“When Drugs and Therapy Don't Cure Depression, Running Will”
Writing for the Washington Post, Daniele
Seiss describes how running saved her life. Like many depression sufferers,
she started with therapy. When that didn't work, mammoth cocktails of
medications were added: a tricyclic antidepressant, SSRI and SNRI medications.
But therapy proved emotionally draining and often left her feeling worse.
The medications were either ineffective or lost their effectiveness
over time, and they often had terrible side effects that made normal
And then she discovered running.
She soon experienced dramatic improvement in her mood and her life.
To read her full story, click on the link below.
Washington Post September 15, 2009
Dr. Mercola's Comments:
Like many of you, I have been personally
affected by depression. Someone very near and dear to me suffered from
this problem many years ago, and actually made several unsuccessful
suicide attempts that were truly devastating.
The Washington Post article linked above
does a very thorough job of relaying just how tragic this illness can
be on a person’s life, and I highly recommend reading the article
in its entirety.
Depression is expected to be the second
leading cause of disability for people of all ages by 2020, so this
is an issue that impacts many, many people.
Fortunately, there are very effective,
safe and natural treatment options available, including exercise, which
I’ll detail shortly. But first a bit of background on depression,
including how to determine if you or a family member is being affected.
What Causes Depression and What are the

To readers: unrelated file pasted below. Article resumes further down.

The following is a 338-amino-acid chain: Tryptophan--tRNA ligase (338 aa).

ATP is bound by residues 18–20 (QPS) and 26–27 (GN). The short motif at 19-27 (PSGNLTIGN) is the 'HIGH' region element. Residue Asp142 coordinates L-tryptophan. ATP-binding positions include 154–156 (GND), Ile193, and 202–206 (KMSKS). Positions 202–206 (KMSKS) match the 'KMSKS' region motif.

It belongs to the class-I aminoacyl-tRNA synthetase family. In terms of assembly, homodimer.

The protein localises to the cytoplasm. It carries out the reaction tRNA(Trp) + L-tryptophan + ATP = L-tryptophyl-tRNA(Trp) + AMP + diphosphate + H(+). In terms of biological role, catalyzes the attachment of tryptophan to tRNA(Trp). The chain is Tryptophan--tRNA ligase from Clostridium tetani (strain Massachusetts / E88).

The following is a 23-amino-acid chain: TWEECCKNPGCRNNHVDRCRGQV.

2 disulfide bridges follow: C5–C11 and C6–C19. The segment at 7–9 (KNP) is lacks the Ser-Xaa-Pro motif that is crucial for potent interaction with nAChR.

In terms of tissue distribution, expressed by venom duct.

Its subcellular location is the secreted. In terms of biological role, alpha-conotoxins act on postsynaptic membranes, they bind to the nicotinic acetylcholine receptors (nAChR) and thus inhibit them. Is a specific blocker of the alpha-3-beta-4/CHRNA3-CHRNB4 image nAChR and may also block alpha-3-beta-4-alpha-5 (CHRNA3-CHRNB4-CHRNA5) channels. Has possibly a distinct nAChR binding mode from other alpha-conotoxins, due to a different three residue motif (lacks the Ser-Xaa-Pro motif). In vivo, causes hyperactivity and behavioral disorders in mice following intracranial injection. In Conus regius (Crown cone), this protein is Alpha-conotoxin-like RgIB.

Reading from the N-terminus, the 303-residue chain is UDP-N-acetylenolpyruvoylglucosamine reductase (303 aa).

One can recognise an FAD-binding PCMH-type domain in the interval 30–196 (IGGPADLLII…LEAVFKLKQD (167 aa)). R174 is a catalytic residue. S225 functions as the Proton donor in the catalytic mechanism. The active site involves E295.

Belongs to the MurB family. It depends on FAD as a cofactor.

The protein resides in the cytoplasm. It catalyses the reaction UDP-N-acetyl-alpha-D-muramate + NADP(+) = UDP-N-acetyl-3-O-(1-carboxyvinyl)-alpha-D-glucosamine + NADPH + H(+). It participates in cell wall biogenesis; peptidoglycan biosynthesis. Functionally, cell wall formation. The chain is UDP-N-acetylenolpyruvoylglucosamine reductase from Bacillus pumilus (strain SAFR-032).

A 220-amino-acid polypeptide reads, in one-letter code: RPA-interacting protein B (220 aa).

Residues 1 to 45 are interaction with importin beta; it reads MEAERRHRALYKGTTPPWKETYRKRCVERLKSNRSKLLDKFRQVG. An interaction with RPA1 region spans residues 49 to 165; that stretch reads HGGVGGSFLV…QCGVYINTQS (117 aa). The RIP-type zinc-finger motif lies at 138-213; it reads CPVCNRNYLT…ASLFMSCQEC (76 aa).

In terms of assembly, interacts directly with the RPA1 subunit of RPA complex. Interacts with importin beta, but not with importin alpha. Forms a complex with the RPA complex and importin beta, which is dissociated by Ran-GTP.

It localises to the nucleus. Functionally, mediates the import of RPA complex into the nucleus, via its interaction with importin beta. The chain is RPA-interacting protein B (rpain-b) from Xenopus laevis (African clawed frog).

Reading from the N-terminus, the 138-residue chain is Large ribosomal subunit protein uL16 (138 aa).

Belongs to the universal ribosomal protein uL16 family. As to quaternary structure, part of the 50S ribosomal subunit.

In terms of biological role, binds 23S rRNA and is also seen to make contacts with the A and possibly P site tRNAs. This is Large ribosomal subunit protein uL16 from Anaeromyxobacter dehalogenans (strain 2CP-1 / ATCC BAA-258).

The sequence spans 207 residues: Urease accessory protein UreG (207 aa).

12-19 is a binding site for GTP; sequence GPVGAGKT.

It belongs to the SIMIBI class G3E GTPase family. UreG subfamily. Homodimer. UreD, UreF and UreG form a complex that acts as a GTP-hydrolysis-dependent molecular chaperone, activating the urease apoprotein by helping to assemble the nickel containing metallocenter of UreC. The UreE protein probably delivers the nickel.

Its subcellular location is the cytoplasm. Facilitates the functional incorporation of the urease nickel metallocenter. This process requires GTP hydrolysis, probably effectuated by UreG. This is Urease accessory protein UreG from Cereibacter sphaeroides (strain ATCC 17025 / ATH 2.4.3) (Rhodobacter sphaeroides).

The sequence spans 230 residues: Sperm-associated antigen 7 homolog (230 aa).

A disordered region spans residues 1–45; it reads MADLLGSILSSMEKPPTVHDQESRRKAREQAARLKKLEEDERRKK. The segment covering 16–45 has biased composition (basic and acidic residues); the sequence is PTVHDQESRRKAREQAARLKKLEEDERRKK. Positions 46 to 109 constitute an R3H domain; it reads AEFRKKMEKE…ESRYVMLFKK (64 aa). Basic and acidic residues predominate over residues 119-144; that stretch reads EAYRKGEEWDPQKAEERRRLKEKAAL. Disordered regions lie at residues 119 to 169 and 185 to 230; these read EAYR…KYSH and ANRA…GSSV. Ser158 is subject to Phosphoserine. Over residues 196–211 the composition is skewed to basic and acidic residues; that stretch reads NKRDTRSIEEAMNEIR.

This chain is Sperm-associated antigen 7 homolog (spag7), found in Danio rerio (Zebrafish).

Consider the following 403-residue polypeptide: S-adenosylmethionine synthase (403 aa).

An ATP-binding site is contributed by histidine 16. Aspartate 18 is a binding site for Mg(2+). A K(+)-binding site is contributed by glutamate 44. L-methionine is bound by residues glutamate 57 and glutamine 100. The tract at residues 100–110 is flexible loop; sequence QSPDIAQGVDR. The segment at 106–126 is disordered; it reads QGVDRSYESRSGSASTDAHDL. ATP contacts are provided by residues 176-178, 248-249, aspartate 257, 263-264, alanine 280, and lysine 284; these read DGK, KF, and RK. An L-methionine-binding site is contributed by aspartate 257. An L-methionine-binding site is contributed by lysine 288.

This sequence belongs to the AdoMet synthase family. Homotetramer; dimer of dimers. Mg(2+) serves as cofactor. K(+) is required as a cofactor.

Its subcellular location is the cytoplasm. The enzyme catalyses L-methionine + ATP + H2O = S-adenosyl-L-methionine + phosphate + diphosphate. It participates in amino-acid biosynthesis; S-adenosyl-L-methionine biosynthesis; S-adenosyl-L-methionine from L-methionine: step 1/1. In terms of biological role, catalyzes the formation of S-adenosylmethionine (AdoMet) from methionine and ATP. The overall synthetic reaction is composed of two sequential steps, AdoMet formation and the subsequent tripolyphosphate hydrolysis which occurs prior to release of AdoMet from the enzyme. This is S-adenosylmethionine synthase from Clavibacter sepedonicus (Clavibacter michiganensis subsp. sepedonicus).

The cause of depression is thought to
be a disruption of your brain’s neurochemistry. Central norepinephrine
neural pathways in your brain play a role in vigilance, motivation and
energy levels. These pathways are associated with serotonin neural pathways,
which are involved in controlling impulsivity, and share a role with
the dopamine pathways in appetite, sex and aggression.
In general, an unhealthy lifestyle is
more common among those depressed than those who are not. Additionally,
children of those with depression are thought to have increased rates
of behavior problems and lower levels of self-esteem than children with
mothers who do not have depression.
Depression is much more than just feeling
blue once in a while. One set of diagnostic criteria commonly used to
assess depression is known as "SIGECAPS,” which stands for
sleep, interest, guilt, energy, concentration, appetite, psychomotor
If four or more of these items are a
concern, it indicates major depression. However, other criteria, such
as watching for symptoms other than just mood change and obtaining supporting
information from family members, is important.
Here is a quick reference of the diagnostic
criteria used for depression, adapted from the Diagnostic and Statistical
Manual of Mental Disorders, 4th edition:
1. The patient has depressed mood (e.g.,
sad or empty feeling) or loss of interest or pleasure most of the time
for 2 or more weeks plus 4 or more of the following symptoms:
Sleep: Insomnia or hypersomnia nearly
Interest: Markedly diminished interest
or pleasure in nearly all activities most of the time
Guilt: Excessive or inappropriate feelings
of guilt or worthlessness most of the time
Energy: Loss of energy or fatigue most
of the time
Concentration: Diminished ability to
think or concentrate, indecisiveness most of the time
Appetite: Increase or decrease in appetite
Psychomotor: Observed psychomotor agitation/retardation
Suicide: Recurrent thoughts of death/suicidal
2. The symptoms do not meet criteria
for mixed episode (major depressive episode and manic episode)
3. The symptoms cause clinically significant
distress or impairment in social, occupational, or other important areas
4. The symptoms are not due to the direct
physiological effects of a substance (e.g., a drug of abuse, a medication)
or a general medical condition
5. The symptoms are not better accounted
for by bereavement
The Best Kept Secret for Treating Depression
As Daniele Seiss was able to discover
on her own, regular exercise is one of the “secret weapons”
to overcoming depression. It works so well because it helps to normalize
insulin resistance while boosting “feel good” hormones in
In one study, which involved 80 adults
aged 20 to 45 years who were diagnosed with mild to moderate depression,
researchers looked at exercise alone to treat the condition and found: